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U.S. National Security Strategy: North Korea seeks the capability to kill millions of Americans

By
Jennie Oh
President Trump's National Security Strategy mentions North Korea 13 times, deeming the regime's nuclear and missile threats a danger to millions of Americans. File Photo by Kevin Dietsch/UPI
President Trump's National Security Strategy mentions North Korea 13 times, deeming the regime's nuclear and missile threats a danger to millions of Americans. File Photo by Kevin Dietsch/UPI | License Photo

SEOUL, South Korea, Dec. 18 (UPI) -- North Korea seeks the capability to kill millions of Americans with nuclear weapons, according to the Trump administration's National Security Strategy report.

The 68-page report released on Monday raises concern on the rapid advancement in missile technology in "hostile states" around the world which could be a "means to use a nuclear weapon against the United States."

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It directly mentions North Korea 13 times, as a potential threat to the U.S. homeland.

Pyongyang's new Hwasong-15 intercontinental ballistic missile launched November 29, flew a record distance of 600 miles as well as an unprecedented 2,800 miles in altitude. If the rocket was shot from a standard angle, experts believe it could have flown 8,100 miles, putting Washington D.C. within its target range.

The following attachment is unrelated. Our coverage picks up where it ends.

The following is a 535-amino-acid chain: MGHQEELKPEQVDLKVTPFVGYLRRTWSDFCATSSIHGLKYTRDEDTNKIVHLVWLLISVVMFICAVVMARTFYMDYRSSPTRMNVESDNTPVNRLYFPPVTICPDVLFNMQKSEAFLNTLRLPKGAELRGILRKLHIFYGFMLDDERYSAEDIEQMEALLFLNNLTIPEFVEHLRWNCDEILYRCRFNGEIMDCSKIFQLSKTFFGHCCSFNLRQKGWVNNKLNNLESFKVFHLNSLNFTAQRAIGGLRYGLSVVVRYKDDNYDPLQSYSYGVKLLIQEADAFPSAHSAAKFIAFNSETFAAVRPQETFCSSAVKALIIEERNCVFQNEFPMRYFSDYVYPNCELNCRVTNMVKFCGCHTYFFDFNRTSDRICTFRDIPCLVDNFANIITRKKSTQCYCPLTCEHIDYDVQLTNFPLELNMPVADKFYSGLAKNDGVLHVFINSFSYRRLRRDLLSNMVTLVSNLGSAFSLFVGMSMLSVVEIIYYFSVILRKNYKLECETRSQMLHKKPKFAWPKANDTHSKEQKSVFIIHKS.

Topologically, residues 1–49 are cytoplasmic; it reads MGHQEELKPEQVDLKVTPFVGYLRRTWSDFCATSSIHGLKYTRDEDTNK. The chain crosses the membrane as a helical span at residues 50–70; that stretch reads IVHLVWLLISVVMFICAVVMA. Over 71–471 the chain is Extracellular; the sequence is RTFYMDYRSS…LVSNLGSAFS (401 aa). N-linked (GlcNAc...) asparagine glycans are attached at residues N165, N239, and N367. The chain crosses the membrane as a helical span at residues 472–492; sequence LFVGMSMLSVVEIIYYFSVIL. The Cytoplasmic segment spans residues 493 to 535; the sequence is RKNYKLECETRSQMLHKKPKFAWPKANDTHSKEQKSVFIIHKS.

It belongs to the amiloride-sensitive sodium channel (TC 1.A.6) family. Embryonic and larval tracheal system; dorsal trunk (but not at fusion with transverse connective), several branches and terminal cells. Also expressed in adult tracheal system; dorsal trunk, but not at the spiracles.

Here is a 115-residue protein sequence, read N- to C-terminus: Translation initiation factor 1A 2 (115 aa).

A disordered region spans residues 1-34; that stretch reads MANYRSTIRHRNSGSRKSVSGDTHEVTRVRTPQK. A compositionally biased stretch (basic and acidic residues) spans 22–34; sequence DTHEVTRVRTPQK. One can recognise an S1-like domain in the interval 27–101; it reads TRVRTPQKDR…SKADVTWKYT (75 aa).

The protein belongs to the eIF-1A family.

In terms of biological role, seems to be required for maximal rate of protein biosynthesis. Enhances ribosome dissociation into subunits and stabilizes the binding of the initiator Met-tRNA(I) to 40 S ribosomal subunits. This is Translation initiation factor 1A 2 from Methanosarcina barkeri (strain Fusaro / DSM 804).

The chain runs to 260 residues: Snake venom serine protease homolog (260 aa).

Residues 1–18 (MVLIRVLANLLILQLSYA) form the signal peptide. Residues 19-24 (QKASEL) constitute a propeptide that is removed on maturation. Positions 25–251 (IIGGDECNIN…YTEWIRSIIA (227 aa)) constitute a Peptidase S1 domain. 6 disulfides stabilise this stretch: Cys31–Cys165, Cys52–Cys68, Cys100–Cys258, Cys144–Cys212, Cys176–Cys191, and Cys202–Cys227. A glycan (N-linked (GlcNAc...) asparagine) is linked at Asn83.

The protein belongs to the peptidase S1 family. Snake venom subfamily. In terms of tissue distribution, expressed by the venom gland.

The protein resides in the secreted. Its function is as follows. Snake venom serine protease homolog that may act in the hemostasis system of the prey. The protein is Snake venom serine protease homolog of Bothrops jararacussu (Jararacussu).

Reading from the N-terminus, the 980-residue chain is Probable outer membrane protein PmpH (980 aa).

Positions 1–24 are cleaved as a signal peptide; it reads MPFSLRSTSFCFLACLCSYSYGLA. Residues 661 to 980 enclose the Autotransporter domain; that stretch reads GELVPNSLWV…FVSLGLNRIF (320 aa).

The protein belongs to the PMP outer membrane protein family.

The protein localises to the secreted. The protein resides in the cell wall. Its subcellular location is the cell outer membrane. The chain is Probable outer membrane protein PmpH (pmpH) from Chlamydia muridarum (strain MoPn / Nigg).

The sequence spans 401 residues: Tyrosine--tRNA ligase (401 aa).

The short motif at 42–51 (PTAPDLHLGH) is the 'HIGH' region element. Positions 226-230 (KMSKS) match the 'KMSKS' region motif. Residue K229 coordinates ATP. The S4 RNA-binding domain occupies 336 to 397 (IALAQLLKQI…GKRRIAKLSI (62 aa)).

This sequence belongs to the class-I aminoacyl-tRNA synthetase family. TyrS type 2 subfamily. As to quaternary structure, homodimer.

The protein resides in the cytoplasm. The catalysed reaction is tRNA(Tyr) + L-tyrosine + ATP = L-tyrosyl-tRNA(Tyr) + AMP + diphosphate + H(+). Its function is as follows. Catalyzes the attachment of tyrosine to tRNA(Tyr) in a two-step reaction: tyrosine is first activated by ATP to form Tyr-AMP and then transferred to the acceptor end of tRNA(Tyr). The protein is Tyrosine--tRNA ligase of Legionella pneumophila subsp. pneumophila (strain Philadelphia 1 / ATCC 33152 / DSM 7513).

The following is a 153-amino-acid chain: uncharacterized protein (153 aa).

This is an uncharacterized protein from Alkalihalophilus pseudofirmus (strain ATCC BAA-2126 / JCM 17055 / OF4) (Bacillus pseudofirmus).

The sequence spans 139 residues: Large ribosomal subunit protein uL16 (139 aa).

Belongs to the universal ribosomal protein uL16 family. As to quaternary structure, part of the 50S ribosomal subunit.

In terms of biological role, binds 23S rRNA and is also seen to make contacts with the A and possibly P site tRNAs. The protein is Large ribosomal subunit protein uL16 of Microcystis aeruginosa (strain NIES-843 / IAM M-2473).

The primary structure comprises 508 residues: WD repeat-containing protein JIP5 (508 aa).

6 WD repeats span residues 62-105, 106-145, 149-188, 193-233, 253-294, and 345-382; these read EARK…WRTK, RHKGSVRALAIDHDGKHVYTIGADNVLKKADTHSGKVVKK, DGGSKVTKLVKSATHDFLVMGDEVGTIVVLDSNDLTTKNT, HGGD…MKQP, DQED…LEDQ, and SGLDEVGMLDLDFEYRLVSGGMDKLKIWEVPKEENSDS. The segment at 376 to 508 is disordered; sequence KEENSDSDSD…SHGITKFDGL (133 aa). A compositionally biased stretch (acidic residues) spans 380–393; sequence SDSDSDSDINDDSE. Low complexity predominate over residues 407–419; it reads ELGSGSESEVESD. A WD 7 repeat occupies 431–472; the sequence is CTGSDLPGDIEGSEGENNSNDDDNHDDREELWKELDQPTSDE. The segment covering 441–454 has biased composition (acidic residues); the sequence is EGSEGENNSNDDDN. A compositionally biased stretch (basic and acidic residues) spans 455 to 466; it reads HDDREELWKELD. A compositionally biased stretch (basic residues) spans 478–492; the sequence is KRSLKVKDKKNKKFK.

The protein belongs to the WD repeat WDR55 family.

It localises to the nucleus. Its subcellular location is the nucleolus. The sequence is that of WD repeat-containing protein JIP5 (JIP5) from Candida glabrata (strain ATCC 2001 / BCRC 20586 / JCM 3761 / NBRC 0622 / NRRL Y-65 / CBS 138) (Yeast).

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The report says, such missiles could mount nuclear, chemical and biological weapons which North Koreans are also seeking to acquire.

It stresses that a global response is needed to address the growing danger of seeing a nuclear-armed North Korea which could lead to proliferation of the weapons of mass destruction in the Indo-Pacific region and beyond.

"We remain ready to respond with overwhelming force to North Korean aggression and will improve options to compel denuclearization of the peninsula," it says.

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One of the priority measures mentioned is the deployment of "a layered missile defense system to defend the homeland against possible missile attacks from North Korea and Iran." This includes the ability to intercept missile threats prior to launch.

The report, however, says enhanced missile defense is not intended to undermine the strategic stability of China and Russia, possibly alluding to U.S. military drills in the Asia Pacific region and the deployment of the U.S. THAAD anti-missile system to South Korea.

South Korea and Japan are highlighted as key allies in building up a strong defense network in the region, and in achieving "complete, verifiable and irreversible denuclearization on the Korean peninsula."

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The Trump administration pledges maintain a forward military presence capable of deterring and, if necessary, defeating any adversary.

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